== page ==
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Changing Your Frame

Early in my career I worked for a decision analysis consulting company in Menlo Park called Strategic Decisions Group. We competed with the big guys like BCG, Bain and McKinsey for top level projects to lead Fortune 500 companies in making big decisions. Big decisions like, which is the better investment, $100 million of upgrades to this power plant, or sell it and buy another company to produce electricity. It was fascinating work and shaped who I am.

As part of this work, we had a process for how to work through making and implementing decisions. Choosing the “frame” for the decision was a critical, early step. Choosing the frame meant deciding how you wanted to look at the problem. For example, with the earlier question, the frame could be “what’s the best way to spend $100 million?” or “what’s the most environmentally-friendly way to service our customers?” or “what’s the best choice given expected upcoming changes in regulation?” As you can see, the frame of the decision is extremely important because it can point to a particular answer or at least tip the scales strongly in one direction or another.

Not only is this a problem for companies, it’s a problem for individuals. Particularly in the wake of change, people can get trapped in their frames. Being trapped in a particular frame is unpleasant at best and can be terrifically painful. Often changing your frame can make a remarkable difference about what the problem is, how big it is, and what to do about it.

Where do frames come from? Everyone starts establishing their individual frames at birth. Your family shapes your frame, by showing you how to do things, how to analyze situations, how to handle joy and despair. Your friends, teachers and mentors shape your frames, by showing you how they evaluate and handle situations. Literature, the internet, and movies can shape your frame.

Frames change over the course of your life. I’m a Mom, and it’s been a joy watching my son grow. He is 18 now, and his frames are very different from his youth and childhood. He went through a period of abusing drugs and alcohol, and with help, realized that using wasn’t good for him. His frame changed and he is now on a solid path.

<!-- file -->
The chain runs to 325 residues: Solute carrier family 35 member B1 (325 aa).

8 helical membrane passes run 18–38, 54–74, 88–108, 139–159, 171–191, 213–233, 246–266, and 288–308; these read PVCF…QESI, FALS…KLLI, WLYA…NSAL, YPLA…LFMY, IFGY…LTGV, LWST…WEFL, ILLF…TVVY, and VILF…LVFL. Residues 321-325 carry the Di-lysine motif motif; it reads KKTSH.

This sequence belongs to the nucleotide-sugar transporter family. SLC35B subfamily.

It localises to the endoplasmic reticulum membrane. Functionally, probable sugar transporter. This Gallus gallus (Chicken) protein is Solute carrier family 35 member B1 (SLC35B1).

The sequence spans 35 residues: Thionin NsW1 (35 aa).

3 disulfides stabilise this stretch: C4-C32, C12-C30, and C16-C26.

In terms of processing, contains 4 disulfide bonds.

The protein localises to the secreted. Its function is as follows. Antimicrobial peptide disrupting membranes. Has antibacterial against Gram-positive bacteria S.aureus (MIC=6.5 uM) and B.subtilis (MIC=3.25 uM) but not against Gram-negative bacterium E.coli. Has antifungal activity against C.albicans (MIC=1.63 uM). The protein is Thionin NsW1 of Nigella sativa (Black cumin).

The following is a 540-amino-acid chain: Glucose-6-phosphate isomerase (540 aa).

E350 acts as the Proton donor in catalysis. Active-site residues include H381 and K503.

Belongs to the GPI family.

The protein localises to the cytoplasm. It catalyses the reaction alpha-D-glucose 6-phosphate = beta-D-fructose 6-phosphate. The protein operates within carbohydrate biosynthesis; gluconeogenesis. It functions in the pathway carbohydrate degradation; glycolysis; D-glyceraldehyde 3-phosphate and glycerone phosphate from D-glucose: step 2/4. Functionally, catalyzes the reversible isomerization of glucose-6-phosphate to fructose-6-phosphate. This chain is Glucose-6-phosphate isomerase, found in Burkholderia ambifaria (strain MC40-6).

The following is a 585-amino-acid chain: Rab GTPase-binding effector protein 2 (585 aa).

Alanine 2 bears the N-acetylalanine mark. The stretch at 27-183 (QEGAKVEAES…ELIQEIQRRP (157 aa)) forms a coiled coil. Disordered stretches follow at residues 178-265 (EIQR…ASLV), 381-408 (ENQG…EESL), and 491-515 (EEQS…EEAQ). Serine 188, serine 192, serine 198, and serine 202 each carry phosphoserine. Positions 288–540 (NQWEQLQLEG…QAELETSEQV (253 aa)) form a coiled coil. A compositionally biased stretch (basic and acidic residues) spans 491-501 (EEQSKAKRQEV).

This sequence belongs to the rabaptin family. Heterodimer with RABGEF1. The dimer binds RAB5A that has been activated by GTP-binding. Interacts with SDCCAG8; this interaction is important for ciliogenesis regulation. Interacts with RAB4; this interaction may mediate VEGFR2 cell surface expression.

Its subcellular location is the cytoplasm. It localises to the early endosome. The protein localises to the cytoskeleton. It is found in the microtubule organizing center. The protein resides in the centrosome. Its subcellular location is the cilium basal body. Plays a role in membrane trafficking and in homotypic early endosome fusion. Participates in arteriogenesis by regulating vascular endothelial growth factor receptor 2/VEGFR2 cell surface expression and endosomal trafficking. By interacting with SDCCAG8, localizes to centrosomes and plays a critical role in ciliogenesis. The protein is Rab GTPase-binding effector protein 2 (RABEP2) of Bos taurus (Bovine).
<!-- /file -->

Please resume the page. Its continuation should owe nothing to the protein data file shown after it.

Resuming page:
Frames are helpful. By creating a certain way of looking at a situation, or a pattern of what to do when something happens, frames can provide straightforward, doable processes. For example, if every time an organization receives a resume, they approach it the same way, there is a consistent way of evaluating candidates. Everyone understands how the process works. The organization can speak with one voice.

Where trouble often arises, is when something comes up and your default frame doesn’t provide a good path forward. In this case you may need something to “shake up” your frame and explore other ways of looking at your situation. For example, what do you do if your parent starts acting weird or not taking care of him / herself? It’s likely you haven’t had to face this situation before. You don’t have an existing frame for it.

Talking to a friend, family member, or a colleague can be a great way to open your mind to re-frame your problem. Often, people close to you have inside information about the issue. They know you, and your background, your experience, and your values. This can be a strength and a weakness. Sometimes talking to the people in my circle doesn’t provide me a truly different view. It’s not enough of a shake-up of my frame to see things differently.

Therapists, who are outside professionals, can help. Part of a therapist’s job is to question the client’s frame. As an example, I recently worked with a client who was having issues with someone she worked with. In my client’s words, she was trying to “avoid” the colleague. My client felt uneasy with “avoiding.” She felt like by avoiding her colleague she wasn’t facing the situation and was not being direct enough.

My client had spoken directly to her colleague about the situation, but the colleague didn’t want to hear the feedback and had not changed her approach or behavior. As the therapist, I worked with my client to view her actions not as avoidance but as boundary setting. We changed the frame. My client was not avoiding the situation, she had brought it up and stated her position. This new frame - boundary setting - shifted my client’s perspective from thinking she was not taking a positive action to viewing her action as being protective of herself. By incorporating work in hypnosis to solidify this frame, my client was able to feel much better about her actions and got along better with her colleague.

If you are facing a tough situation, define your frame. Figure out if the frame you are using is the best frame for you. Unsure? Ask a friend, trusted family member, colleague or therapist and see if a little external reframing can help. Remember, sometimes changing your frame can make a remarkable difference.

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